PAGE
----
It's only been two years since the launch of the PlayStation 5, and yet we are already writing about PlayStation 6. This time, it's not some random rumor from an unverified source - it's Sony itself discussing the next-generation PlayStation console as part of its official observations on the UK's Competition and Market Authority statement. In their argument, Sony noted that Microsoft had offered to continue publishing Activision games on PlayStation until 2027 (though they are hereby referring to the old three-year offer; Microsoft has recently bumped that offer up to a full decade beyond existing contracts), and they state that by the time the PlayStation 6 launches, it would have lost access to Call of Duty, with all that entails.
Microsoft has offered to continue making Activision’s games available on PlayStation only until 2027 (Microsoft, para. 3.27). Likewise, in public comments just on October 26, Microsoft said that it plans to offer Call of Duty on PlayStation only “as long as that makes sense.” A period until 2027 – or some other (possibly shorter) time that Microsoft unilaterally determines “makes sense” to Microsoft – is badly inadequate. By the time SIE launched the next generation of its PlayStation console (which is likely to occur around [redacted]), it would have lost access to Call of Duty and other Activision titles, making it extremely vulnerable to consumer switching and subsequent degradation in its competitiveness.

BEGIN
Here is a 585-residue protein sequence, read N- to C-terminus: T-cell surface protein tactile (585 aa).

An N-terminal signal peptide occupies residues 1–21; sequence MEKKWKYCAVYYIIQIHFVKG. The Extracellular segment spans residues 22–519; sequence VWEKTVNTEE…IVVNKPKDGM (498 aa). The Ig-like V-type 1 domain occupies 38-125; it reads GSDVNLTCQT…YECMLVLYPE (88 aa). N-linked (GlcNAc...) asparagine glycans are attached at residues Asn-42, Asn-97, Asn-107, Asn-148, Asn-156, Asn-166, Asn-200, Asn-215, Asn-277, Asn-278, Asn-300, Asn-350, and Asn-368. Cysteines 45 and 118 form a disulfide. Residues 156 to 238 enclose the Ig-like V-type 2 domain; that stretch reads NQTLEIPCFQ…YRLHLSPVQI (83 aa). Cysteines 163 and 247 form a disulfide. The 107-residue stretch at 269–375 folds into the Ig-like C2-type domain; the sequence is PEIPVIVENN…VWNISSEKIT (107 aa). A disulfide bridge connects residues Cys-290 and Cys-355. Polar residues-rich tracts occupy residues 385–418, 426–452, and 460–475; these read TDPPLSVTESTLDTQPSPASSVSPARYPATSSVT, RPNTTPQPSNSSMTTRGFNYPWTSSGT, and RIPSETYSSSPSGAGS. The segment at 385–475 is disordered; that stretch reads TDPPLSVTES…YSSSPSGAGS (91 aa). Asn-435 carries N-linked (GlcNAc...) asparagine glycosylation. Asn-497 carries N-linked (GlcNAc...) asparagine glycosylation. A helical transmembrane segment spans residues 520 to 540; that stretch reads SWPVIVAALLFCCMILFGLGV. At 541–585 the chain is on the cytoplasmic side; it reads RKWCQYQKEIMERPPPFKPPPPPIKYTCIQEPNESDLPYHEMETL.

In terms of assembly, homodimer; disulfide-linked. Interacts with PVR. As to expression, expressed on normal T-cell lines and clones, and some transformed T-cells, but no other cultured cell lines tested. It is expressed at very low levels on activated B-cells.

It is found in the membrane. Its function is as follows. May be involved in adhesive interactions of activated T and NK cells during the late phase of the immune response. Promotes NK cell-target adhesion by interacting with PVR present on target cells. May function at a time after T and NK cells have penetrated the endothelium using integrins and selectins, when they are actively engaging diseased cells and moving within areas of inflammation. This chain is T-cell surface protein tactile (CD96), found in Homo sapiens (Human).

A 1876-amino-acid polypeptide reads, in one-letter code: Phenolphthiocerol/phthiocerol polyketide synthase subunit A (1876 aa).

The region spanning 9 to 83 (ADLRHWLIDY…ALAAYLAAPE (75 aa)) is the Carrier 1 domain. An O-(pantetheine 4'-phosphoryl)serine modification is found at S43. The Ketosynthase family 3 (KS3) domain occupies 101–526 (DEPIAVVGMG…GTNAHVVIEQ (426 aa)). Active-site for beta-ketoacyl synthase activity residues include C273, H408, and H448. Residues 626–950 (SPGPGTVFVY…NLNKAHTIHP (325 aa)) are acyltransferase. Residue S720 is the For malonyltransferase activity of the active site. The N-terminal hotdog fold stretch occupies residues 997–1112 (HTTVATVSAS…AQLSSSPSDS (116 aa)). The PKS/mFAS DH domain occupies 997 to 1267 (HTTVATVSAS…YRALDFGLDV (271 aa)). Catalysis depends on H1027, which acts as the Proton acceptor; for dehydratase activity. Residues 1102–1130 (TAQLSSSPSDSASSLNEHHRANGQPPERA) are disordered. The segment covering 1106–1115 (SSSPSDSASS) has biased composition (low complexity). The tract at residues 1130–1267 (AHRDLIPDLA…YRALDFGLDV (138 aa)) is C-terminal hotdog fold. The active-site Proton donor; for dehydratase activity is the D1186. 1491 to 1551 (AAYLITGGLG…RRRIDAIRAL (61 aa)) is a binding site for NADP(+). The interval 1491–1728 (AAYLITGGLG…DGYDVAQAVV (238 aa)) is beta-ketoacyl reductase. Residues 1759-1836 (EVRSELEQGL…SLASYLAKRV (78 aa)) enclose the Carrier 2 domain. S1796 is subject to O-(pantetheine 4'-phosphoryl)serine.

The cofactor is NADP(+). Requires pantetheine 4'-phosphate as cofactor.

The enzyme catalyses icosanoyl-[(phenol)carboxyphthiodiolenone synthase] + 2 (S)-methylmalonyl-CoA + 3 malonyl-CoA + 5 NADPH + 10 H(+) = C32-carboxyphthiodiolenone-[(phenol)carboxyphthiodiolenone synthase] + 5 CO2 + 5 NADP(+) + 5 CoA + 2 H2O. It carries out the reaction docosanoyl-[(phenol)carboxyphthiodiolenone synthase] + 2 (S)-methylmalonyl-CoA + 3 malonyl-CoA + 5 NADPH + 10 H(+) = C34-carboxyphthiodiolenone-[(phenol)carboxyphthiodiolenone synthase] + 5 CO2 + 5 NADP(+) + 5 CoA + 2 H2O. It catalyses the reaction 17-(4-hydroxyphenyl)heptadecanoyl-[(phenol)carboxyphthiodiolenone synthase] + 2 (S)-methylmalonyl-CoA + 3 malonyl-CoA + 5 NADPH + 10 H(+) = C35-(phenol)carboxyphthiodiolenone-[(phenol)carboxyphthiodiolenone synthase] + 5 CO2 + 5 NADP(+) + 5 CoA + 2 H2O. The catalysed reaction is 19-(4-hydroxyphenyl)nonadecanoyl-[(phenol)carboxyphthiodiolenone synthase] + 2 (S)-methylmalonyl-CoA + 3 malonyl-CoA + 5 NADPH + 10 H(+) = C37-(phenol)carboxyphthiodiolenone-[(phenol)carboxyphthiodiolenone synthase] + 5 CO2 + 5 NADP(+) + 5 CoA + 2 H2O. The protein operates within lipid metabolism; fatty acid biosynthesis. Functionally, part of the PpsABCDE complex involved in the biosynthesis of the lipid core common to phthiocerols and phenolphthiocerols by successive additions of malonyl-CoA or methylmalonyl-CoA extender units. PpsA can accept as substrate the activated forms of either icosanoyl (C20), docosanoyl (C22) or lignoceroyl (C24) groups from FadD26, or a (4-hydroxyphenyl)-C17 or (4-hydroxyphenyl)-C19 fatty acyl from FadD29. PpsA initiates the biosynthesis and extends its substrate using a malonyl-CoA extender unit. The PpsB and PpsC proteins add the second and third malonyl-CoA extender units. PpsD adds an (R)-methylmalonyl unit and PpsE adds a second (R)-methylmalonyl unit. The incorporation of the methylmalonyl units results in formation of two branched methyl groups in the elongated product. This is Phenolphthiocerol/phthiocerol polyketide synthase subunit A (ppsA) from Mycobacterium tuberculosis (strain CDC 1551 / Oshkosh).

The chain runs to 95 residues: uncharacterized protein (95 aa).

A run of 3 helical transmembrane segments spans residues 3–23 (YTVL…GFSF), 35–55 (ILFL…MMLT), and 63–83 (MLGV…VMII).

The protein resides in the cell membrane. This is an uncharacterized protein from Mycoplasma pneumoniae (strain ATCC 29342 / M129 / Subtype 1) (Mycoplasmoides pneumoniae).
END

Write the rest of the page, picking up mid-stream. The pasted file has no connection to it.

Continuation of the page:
This appears to indicate, as noted by Ampere Analysis expert Piers Harding-Rolls, that the PlayStation 6 could be released after 2027, likely the following year.
Sony referred to a next generation of PlayStation console in its CMA response, with the suggested year of release being redacted
This was in a passage where it was referring to losing access to CoD after 2027, with higher potential for platform switching
PlayStation 6 in 2028? pic.twitter.com/f7govC8R7A
— Piers Harding-Rolls (@PiersHR) November 23, 2022
It would be the biggest timespan between PlayStation platforms yet. The first two consoles lasted six years (1994-2000 and 2000-2006), while the last two increased the longevity to seven years (2006-2013 and 2013-2020). If PlayStation 6 launched in 2028, we'd be looking at the longest console generation yet. On the other hand, PlayStation 5 launched in the middle of the COVID-19 pandemic and has had to deal with shortage issues for the first two years on the market.
Additionally, if Sony is indeed looking at 2028 for its next-generation console, a mid-generation PS5 Pro-like refresh landing in 2023 or 2024 (as teased by TV manufacturer TCL) makes even more sense. A renowned Grand Theft Auto leaker recently also suggested devkits for the mid-generation console refreshes are landing in the hands of triple-A developers.